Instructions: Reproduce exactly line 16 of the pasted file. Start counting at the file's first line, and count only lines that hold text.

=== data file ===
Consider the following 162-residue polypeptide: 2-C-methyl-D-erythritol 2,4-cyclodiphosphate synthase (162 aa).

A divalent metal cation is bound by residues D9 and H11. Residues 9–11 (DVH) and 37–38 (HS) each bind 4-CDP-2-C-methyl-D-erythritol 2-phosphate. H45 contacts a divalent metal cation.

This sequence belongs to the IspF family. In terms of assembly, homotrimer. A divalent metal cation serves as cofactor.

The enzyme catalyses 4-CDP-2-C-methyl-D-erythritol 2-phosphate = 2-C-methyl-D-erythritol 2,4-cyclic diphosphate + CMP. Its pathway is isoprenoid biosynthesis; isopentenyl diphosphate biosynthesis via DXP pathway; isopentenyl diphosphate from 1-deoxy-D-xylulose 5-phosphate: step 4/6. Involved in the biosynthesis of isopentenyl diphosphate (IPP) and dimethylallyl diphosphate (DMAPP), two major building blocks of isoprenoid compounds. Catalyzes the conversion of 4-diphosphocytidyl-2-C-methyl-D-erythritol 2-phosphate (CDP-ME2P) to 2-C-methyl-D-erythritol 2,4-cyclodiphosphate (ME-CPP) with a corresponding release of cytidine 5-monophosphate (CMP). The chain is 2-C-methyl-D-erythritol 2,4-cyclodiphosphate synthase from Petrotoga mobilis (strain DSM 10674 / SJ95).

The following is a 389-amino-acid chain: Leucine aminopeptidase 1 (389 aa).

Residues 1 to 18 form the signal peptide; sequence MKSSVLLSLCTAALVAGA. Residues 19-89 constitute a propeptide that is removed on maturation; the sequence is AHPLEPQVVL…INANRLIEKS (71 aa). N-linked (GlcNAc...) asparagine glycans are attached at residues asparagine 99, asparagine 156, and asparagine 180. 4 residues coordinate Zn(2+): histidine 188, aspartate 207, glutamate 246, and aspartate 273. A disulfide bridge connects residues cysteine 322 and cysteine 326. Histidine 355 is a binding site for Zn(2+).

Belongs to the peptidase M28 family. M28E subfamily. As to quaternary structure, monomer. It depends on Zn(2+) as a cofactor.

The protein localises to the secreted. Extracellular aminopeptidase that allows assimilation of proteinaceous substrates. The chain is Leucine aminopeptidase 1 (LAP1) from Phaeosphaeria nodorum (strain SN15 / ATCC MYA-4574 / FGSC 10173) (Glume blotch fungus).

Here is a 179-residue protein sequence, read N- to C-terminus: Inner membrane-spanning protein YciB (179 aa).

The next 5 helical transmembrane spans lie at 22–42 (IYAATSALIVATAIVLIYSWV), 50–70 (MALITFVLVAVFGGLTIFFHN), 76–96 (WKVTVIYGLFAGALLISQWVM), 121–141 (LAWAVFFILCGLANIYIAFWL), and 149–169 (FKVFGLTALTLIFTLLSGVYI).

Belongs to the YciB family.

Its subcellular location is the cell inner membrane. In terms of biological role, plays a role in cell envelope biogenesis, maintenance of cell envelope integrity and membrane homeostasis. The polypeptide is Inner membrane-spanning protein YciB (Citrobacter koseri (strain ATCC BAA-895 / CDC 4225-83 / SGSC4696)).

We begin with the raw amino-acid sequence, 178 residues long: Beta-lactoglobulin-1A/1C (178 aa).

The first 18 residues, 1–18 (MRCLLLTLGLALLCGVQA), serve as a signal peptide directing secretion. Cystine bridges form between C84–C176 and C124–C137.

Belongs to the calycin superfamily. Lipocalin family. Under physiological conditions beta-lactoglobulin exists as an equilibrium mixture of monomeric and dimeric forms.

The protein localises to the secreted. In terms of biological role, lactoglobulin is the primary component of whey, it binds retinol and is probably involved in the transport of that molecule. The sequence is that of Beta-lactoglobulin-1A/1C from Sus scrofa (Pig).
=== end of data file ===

The protein localises to the secreted. In terms of biological role, lactoglobulin is the primary component of whey, it binds retinol and is probably involved in the transport of that molecule. The sequence is that of Beta-lactoglobulin-1A/1C from Sus scrofa (Pig).